5) What advice do you have for any new artist or engineers coming into the music industry?
Make sure it's what you want to do or be in life. It's not easy, so you have to be the best you can be 24/7. Never give up, be consistent and persistent. Do your best and master your craft. Create a name for yourself and people will follow if they like what they see and hear. Don't be a follower, sent your own trend/mark. If need be don't quit your dayjob/schooling because you'll need something to fall back on if things don't work out. And to all the songwriters out there, whether you write lyrics or make music or both never give up your publishing. Give credit where credit is due!!!

Stay tuned for more interviews with some of the great talent that makes up our JAMBOX staff!

August 29, 2017

The Temptations In A Mellow Mood A Jewel Of Classics

The Temptations In A Mellow Mood
A Classic Innovation. Why was it groundbreaking?

writer: Lee Evans

The Temptations In A Mellow Mood was the sixth studio album by The Temptations for the Motown label released in 1967. This album was one of the most magnificent, intricately arranged, harmonically blended, inspirational albums released by the mighty Temptations. Arranged by H. B. Barnum and big band saxophonist John Costa, produced by Jeffrey Bowen and Frank Wilson who wrote and produced hit records for Brenda HollowayMarvin Gayethe Supremesthe Miracles, the Four Topsthe TemptationsEddie Kendricks, and more. Album liner notes done by 'Soupy Sales'

This record, a brainchild of Berry Gordy Jr, was made with the intention of crossing the amazing Temptations over to a broader based white dominated pop market which to a large extent it succeeded. Many fans from the Tempts 'Black' fan base accused them of 'selling out'. The Temptations felt the need to expand from their current formula which gave us #1 chart topping hits like 'My Girl' 'You're My Everything' and 'Get ready'.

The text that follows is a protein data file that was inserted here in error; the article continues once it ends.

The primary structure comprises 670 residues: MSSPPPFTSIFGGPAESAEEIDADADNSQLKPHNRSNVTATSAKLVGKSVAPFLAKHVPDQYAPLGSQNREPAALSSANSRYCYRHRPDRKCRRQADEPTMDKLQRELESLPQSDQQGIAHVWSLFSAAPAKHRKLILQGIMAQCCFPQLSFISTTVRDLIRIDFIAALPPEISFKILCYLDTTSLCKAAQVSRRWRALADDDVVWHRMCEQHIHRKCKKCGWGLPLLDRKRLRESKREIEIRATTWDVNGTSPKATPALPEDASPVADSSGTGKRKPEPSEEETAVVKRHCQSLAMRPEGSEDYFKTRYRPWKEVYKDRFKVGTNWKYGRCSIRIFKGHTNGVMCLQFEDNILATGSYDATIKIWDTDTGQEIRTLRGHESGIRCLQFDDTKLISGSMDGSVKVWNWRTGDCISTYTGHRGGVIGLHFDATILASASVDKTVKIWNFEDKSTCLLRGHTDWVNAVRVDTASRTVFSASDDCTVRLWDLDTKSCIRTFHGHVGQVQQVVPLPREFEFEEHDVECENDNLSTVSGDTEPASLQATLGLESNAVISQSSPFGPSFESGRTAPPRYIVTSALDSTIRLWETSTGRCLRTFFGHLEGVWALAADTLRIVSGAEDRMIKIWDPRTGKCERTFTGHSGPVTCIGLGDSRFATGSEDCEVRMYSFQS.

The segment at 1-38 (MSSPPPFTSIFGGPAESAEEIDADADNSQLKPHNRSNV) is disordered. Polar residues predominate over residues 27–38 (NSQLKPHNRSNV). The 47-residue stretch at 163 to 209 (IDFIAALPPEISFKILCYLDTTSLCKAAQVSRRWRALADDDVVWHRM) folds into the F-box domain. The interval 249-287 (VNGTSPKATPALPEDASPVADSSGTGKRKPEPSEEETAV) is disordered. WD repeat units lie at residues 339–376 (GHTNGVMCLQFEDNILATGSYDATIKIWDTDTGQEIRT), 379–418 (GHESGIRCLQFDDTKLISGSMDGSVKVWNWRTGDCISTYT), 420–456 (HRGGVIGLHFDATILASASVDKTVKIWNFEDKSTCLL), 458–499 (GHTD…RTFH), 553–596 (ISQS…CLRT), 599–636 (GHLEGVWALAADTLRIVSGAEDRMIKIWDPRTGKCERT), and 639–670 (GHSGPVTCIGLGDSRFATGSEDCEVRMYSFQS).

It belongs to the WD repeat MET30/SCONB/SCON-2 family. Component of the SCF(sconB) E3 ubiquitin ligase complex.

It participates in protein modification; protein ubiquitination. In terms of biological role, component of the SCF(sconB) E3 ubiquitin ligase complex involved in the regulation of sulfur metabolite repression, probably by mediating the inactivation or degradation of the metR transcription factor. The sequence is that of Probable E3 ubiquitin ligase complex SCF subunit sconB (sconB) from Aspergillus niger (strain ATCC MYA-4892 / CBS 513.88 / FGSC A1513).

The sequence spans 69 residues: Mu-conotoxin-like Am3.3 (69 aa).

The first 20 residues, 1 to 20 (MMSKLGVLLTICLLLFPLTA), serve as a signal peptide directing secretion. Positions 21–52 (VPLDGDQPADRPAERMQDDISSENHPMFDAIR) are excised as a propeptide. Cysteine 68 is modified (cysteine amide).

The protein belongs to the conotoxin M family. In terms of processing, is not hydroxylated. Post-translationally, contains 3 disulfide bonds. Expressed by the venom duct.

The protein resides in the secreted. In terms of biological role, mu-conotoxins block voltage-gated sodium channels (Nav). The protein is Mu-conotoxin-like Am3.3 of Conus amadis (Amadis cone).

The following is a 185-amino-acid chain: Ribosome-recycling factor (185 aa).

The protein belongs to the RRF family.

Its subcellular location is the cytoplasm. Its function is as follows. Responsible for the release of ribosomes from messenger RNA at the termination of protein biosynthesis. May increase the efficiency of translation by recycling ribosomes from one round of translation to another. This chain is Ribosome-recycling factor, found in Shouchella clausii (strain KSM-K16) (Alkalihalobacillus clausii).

In music history, especially at that time, never has another 'Soul' 'R&B' group took on such a risky undertaking to release an album in a totally different genre and do it so well!. Today, it is a bit more widely received with the likes of Lady Gaga crossing from her well-received edgy dance pop albums to her romp into classic jazz music with the legendary Tony Bennett. 

The 'Mellow Mood' album certainly struck the right chord with me and helped to shape my musical and harmonic palette for my productions and arrangements. It has been a major influence to this day.

Stirring lead vocal performances include Paul William's For Once In My Life and David Ruffin's 'What Now My Love'. Give this playlist a whirl. If you're a fan of the classics ala 'Frank Sinatra', Cole Porter, you'll be a fan!

Check out the full Temptations In A Mellow Mood album with bonus performances here:
https://www.youtube.com/playlist?list=PL4iohYotdYJRS1DcuUpVeudnACcVWtCyt


Lee Evans is a music veteran, musician, songwriter, producer, and Co-owner/CEO  of JAMBOX Entertainment Studios NYC




The "Classic 5" lineup of the Temptations: 
David Ruffin
 (bottom left), Melvin Franklin (top left), Paul Williams (top right),
Otis Williams
(bottom right),
and 
Eddie Kendricks (center) c. 1965.

 

August 8, 2017



GET OFF FOXY 12" Single



 
A fun party fave and throwback to the good ol dance party days when sex drugs and disco reigned supreme!

Mark Kimani may very well have the highest pitched natural voice that you've heard in a male singer. What else does he have? Mark has Perfect Pitch. The ability to listen to a song and tell you the notes are being used in the melody without a fixed reference.
Working with JAMBOX's head engineer Lee Evans, Mark worked in our Top NYC Recording Studio. Mark sang a stunning rendition of Whitney Houston's 'One Moment In Time' in the original key that Whitney sang it in.